Many States See Increase in Tax Revenues
STEVE INSKEEP, host:
On Fridays, our business report focuses on your money, more of which is ending up with your state government. Most states report that they're enjoying big gains in tax receipts this year, and for state governments, that is a welcome change from a couple of years ago. NPR's Scott Horsley reports.
SCOTT HORSLEY reporting:
New Mexico's state government found itself with so much money this fall, it decided to give some back. Every taxpayer in New Mexico received a one-time refund check last month. Finance Secretary James Jimenez says the state's coffers are still full enough to cut tax rates going forward.
Secretary JAMES JIMENEZ (State Finance Department, New Mexico): Our underlying economy is strong. The oil and gas prices are helping. We are a major producer of oil and gas, so that helps.
HORSLEY: Even states that are not enjoying a windfall of oil and gas royalties, like New Mexico, have seen big gains in income and sales tax revenues. North Carolina, for example, collected 11 percent more in taxes this past year. The governor's fiscal adviser, Dan Gerlach, hopes that will help the state regain the AAA credit rating from Moody's that it lost during the downturn.
Mr. DAN GERLACH (Fiscal Adviser, North Carolina): We are putting money back into our rainy day fund. We have restored the health of our balance sheet in large part. So we think we have taken a lot of steps to improve our situation because we met the challenges head on.
HORSLEY: Tax receipts are climbing sharply in virtually every state, except for those hit hardest by this year's hurricanes and Michigan, where the auto industry is struggling. Scott Pattison, of the National Association of State Budget Officers, says even with more money coming in, though, states still have some financial challenges left over from the early years of the decade.
Mr. SCOTT PATTISON (National Association of State Budget Officers): States are like the fellow who's been laid off who had to put less money into savings, may not have been able to put money in his pension and in the college fund for the kids, so there's some catch-up that states are going to have to be doing.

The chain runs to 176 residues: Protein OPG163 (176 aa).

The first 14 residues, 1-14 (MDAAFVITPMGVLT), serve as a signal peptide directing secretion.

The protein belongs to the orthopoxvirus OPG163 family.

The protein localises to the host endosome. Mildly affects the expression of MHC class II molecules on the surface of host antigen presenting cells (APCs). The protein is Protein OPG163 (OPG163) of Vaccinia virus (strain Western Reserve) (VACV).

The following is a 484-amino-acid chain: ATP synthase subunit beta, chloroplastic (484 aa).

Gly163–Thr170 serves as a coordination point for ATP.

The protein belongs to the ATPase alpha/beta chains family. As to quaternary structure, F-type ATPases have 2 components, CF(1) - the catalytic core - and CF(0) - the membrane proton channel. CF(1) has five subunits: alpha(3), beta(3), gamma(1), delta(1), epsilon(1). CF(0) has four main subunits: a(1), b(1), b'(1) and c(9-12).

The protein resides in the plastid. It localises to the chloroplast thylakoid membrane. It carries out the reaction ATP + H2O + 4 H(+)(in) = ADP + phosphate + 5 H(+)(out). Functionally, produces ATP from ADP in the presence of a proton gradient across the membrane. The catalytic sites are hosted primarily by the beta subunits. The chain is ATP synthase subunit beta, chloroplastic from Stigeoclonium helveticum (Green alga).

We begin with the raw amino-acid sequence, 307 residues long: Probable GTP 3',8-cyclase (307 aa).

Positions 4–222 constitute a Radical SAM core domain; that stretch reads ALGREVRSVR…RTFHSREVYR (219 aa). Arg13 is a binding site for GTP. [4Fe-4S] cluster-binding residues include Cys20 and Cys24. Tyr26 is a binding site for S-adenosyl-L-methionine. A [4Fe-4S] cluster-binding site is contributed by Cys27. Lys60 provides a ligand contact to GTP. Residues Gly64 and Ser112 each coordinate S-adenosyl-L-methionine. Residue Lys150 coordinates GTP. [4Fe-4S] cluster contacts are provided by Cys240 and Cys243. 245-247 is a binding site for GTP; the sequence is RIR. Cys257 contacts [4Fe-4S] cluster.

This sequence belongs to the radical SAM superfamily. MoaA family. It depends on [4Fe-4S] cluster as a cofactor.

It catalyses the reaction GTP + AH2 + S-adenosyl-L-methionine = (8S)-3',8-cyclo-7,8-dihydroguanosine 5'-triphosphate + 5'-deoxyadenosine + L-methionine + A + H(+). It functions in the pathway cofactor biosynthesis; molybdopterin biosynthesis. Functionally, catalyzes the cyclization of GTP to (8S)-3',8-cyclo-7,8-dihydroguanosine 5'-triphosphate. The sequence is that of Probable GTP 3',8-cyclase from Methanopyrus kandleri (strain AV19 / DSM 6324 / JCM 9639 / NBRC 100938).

HORSLEY: And while revenues are increasing, Pattison says, states also face mounting expenses.
Mr. PATTISON: One of the biggest spending pressures for states continues to be health care, particularly Medicaid. Those costs have really been rising.
HORSLEY: Still, the budget picture is far better than it was in 2002 and 2003. Even after cutting tax rates and sending residents a rebate, New Mexico expects to have more than $600 million in new revenue next year. Finance Secretary Jimenez says the governor's warning lawmakers not to spend that money all at once.
Sec. JIMENEZ: Well, there's an expectation when you have a large amount of money to work with that you can meet everybody's needs and, of course, that simply isn't the case.
HORSLEY: Much of the new money flowing to states is from taxes on capital gains and corporate profits, which are notoriously volatile. Nicholas Jenny, who tracks state revenue for the Rockefeller Institute of Government, says states can count on that money only so long as the economy maintains its rapid growth.
Mr. NICHOLAS JENNY (Rockefeller Institute of Government): The real danger, of course, is that if the economy does slow down, that hits states, you know, very hard. It certainly did last time.
HORSLEY: So far, many states are being cautious about committing the newfound money to ongoing programs or passing permanent tax cuts that could haunt them when fortunes change. North Carolina's Gerlach notes it's often when the economy is in a downturn that citizens need help from their government the most.
Mr. GERLACH: Remembering the times that were tough is going to be important for state policy-makers not to get carried away as things get a little bit better.
HORSLEY: Scott Pattison of the Budget Officers group adds, states would be wise to celebrate their improving revenues with cheap supermarket wine rather than expensive Champagne. Scott Horsley, NPR News.